Pomona-Pitzer defies expectations, makes first CWS appearance in school history

Pomona-Pitzer baseball players repeated a mantra — “This is for Cleveland” — after every early-morning weightlifting session and practice as they prepared for the 2024 season.

The team that never was a factor in the Division III College World Series in Cleveland wasn’t afraid to set big goals.

A few months later, the Sagehens are somehow five wins from finishing the greatest season in school history.

No. 4 seed Pomona-Pitzer (37-12) touched down in Cleveland on Tuesday afternoon. The team is gearing up for its first College World Series matchup in school history, facing off against No. 5 seed Misericordia University on Friday at 7 a.m. PDT.

“We always go into the season to get to the World Series and play for the national championship, and it’s really difficult to do,” Sagehens coach Frank Pericolosi said.

Gregg Popovich once coached the basketball team at the academically focused liberal arts school in Claremont, but the baseball team has no comparable Major League Baseball ties. With a history of limited success, especially in the postseason, doubts lingered about what the Sagehens would accomplish before the season started.

The Sagehens, coming off a 21-19 record last season, were projected to finish fourth in the Southern California Intercollegiate Athletic Conference this season by league coaches.

But this season has been full of firsts for Pomona-Pitzer.

The Sagehens claimed their first SCIAC tournament win in school history and their first league championship since winning back-to-back in 2009 and 2010.

The team faltered against Willamette in the first game of their NCAA Regional, amplifying doubts about potential postseason success.

However, Pomona-Pitzer took the next three games of the series to advance to the super regionals for the first time in program history. The Sagehens then swept the super regionals with wins over East Texas Baptist University.

The team is riding a hot streak going into the CWS after dominating opponents in the last five games, averaging 11.8 runs per game.

Pericolosi sees Pomona-Pitzer as a well-balanced team with a high-powered pitching staff and bullpen and consistent hitters throughout the lineup all season.

“We’re good in all phases,” Pericolosi said. “Our starting pitching is really good, and we have a competitive offensive up and down the lineup.”

On the mound, the team is led by SCIAC Pitcher of the Year Jake Hilton, Hannoh Seo and Eric Prough, all with sub-3.00 ERAs and 50 or more strikeouts each. The team is tied for fourth in the nation with seven shutouts and 14th with 9.5 strikeouts per nine innings.

“We have some of the best starters in the nation,” Prough said. “These past two years, we’ve focused on building a great team culture. … It’s culminated into a really fun and fantastic season.”

The Sagehens boast one of the top lineups in D-III baseball, spearheaded by SCIAC Athlete of the Year and 2024 second-team All-American senior first baseman Isaac Kim, alongside third-team All-American outfielder JC Ng. The team is ranked sixth in on-base percentage (.441), tied for seventh in home runs (62) and ninth in runs (434) nationally.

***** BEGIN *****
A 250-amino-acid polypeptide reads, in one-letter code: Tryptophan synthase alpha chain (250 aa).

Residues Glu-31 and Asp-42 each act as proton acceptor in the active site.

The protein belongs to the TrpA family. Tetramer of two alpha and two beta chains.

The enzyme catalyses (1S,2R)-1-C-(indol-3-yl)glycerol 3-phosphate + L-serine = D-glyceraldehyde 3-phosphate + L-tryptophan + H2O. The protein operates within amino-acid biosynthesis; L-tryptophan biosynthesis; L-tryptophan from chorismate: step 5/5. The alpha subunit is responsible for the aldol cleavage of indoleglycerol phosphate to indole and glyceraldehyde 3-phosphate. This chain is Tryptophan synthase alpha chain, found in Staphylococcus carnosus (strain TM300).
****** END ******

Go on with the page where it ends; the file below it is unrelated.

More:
“What set us apart this year is we played together as a team,” Kim said. “That belief was there from Day 1.”

Kim ranks among the top hitters in Division III, placing second in RBIs (79), eighth in slugging percentage (.856) and 11th in batting average (.443) and 12th in home runs (17).

Kim attributes his success to shifting away from a result-oriented approach. He says he was fixated more on stats in the past, but this season he focused on contributing to the team’s overall success, which resulted in him leading Pomona-Pitzer in most offensive categories.

“I put the team ahead of me, and that’s when I really started becoming successful,” Kim said.

This series will be Kim’s last as a Sagehen after he committed to UC Santa Barbara over an opportunity to play for Washington. He will spend his final year of eligibility there, hoping to continue his baseball career beyond college.

Prough also sees this as his last ride with the team and in baseball unless he finds the right opportunity. He said the chance to win a national championship in his last game as a Sagehen would be magical.

“I’d be super happy with my career if it ends after winning the College World Series,” Prough said.

In Friday’s matchup, Pericolosi will manage in the CWS for the first time in his 21 years at Pomona-Pitzer, a place he holds dear. While he wants his players to fully experience every moment of competing for a national championship, they are fired up about a chance to win it all for him.

“Coach P has been here for so long, and I really want to get in this ring,” Kim said. “It would mean a lot for us to do that for him.”

Prough added that Pericolosi has heavily contributed to the university and the athletic department, and it is huge to see him cherish the moments of finally reaching the CWS.

The players say reaching the CWS remains unbelievable, and the locker room is abuzz with excitement and anxiety. Nevertheless, their confidence level remains at an all-time high.

“These teams are going to take us lightly because it’s our first time,” Kim said. “They might think it’s luck, but we know it’s not luck. We know we put in the work, and our confidence is high.”

Source link

About The Author

Scroll to Top